Pete Dawson, dressed in a loud, red shirt, established that Norman was a fairly loud, affluent American in charge of cooking the steaks on the BBQ, and his wife was apparently happy and secure in their marriage. This cosy domestic scene was very reminiscent of Chekhov, whom Woody Allen admired, when reference was made to the geese flying over.
The action begins when they are joined by the original owners of the house, Hal and Sandy (Mel and Mary Powell). Hal, being a brash and forthright sex obsessed accountant, was soon revealing the secret drawer hidden in the fireplace, which led to the discovery of the very private diary of their host Norman. The book explicitly recounted Norman’s love affair with Jenny, his wife’s sister.
Sandy was suitably embarrassed by Hal’s behaviour and his views on extra-marital relationships. She had hoped for a fast escape before things got out of hand and her own infidelities [were] revealed but Hal was having too much fun to leave. Norman, to his wife’s chagrin, admitted that his affair was long standing, so Sheila, shocked by the double betrayal of husband and sister, sought support from David.
The plot now developed farcical proportions as David displayed a grandstand tantrum because he was called away from watching Tiger Woods playing golf. No matter how hard Sheila tried to make him aware of Jenny’s infidelity, David was slow to believe he was actually looking at pictorial evidence involving his wife.
The pace and rapport with the audience that these two actors achieved developed into an uproarious scene as David became eventually convinced. Jenny tried to placate her sister in a touching but insincere attempt at sisterly love.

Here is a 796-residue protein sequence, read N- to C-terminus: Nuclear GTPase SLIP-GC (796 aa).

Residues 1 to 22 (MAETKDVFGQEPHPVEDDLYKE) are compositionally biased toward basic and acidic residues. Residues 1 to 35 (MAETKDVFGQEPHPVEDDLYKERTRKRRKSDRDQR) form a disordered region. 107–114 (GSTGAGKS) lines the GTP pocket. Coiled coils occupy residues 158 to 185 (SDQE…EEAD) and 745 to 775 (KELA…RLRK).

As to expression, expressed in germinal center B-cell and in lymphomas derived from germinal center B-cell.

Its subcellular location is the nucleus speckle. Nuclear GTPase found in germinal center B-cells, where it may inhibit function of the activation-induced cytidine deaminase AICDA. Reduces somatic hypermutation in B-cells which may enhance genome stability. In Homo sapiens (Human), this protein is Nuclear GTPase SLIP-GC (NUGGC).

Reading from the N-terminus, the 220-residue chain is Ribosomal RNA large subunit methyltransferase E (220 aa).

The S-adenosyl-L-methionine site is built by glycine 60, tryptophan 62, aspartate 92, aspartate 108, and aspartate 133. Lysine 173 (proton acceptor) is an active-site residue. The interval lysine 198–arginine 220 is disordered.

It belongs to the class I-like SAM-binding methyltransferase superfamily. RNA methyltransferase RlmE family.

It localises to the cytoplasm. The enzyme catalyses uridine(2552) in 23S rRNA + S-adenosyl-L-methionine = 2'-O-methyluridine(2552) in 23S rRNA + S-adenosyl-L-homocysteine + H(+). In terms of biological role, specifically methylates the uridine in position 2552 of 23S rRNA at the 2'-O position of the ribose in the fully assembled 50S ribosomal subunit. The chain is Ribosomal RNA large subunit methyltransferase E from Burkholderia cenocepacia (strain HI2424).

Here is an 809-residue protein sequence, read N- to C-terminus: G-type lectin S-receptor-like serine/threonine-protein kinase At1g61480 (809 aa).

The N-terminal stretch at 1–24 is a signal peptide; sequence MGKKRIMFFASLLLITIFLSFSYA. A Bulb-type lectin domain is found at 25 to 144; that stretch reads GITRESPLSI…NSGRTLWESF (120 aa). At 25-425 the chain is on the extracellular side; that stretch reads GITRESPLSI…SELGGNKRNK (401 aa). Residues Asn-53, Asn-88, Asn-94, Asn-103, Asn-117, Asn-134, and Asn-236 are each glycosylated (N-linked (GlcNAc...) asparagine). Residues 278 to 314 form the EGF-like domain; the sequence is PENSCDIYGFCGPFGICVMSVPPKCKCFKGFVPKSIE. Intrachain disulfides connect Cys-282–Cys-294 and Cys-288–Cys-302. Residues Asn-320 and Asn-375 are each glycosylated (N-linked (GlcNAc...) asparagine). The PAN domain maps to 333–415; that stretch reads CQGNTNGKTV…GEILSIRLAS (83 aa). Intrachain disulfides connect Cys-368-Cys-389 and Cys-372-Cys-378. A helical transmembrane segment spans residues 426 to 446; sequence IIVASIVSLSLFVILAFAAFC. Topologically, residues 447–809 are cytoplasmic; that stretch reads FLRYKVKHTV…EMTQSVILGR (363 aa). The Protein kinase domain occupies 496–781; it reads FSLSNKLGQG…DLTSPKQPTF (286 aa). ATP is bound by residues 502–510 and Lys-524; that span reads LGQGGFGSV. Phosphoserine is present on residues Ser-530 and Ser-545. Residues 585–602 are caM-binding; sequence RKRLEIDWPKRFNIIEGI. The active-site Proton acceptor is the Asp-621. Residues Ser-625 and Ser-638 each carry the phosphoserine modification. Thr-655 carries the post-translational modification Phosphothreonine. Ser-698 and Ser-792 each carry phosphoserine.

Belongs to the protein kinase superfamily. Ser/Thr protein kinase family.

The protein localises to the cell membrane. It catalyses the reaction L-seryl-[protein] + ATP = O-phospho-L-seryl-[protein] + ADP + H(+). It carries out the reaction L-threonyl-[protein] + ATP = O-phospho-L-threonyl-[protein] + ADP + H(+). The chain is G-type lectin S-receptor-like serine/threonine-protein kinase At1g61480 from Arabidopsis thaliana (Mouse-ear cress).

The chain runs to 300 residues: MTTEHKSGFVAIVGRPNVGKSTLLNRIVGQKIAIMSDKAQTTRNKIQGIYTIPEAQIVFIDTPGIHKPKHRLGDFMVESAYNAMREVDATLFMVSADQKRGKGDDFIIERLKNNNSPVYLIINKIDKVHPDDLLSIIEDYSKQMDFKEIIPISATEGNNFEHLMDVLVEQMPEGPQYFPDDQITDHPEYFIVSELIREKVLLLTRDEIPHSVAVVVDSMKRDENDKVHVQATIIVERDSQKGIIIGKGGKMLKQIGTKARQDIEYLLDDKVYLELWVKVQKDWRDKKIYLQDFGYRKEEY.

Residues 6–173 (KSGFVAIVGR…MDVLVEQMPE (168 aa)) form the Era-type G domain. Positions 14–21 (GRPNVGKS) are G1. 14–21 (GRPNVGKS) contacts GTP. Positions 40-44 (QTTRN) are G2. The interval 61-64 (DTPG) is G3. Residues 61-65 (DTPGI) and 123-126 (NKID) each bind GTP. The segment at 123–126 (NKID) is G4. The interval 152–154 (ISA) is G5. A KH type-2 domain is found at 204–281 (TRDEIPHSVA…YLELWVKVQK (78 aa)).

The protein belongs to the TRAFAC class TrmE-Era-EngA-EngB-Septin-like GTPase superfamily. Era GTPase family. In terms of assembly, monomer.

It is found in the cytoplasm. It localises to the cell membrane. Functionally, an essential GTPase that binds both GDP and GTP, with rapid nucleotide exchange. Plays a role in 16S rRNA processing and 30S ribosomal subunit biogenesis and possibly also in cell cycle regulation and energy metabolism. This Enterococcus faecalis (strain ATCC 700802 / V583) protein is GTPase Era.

The play takes a sharp turn with the entrance of the bound but now escaped former owner Max, searching for his characters, who had restrained him.
Years of being tied up had left Max, played by Jim Maxey, with very stiff arms and shoulders, but vocally robust about his treatment. The plot had echoes of Pirandello’s Six Characters in Search of an Author, but Woody Allen humorously had the author searching for his characters.
With so many of them now onstage, director Barry Grossman placed the group of four, as if in a photographic arrangement, around a sofa, whilst Hal and Sandy were free to roam with Max in the available free space. After more revelations of marital infidelity by Hal, countered by Sandy, the sound of the geese returning gave Hal his line about forgiveness. The piece ended abruptly on this note of artificial sentimentality.
This was another slick production well supported by the sound, light, set and props teams, and although in my opinion the weaker of the two plays, both made for a thoroughly enjoyable evening’s entertainment.
Photographs by Steve Beeston.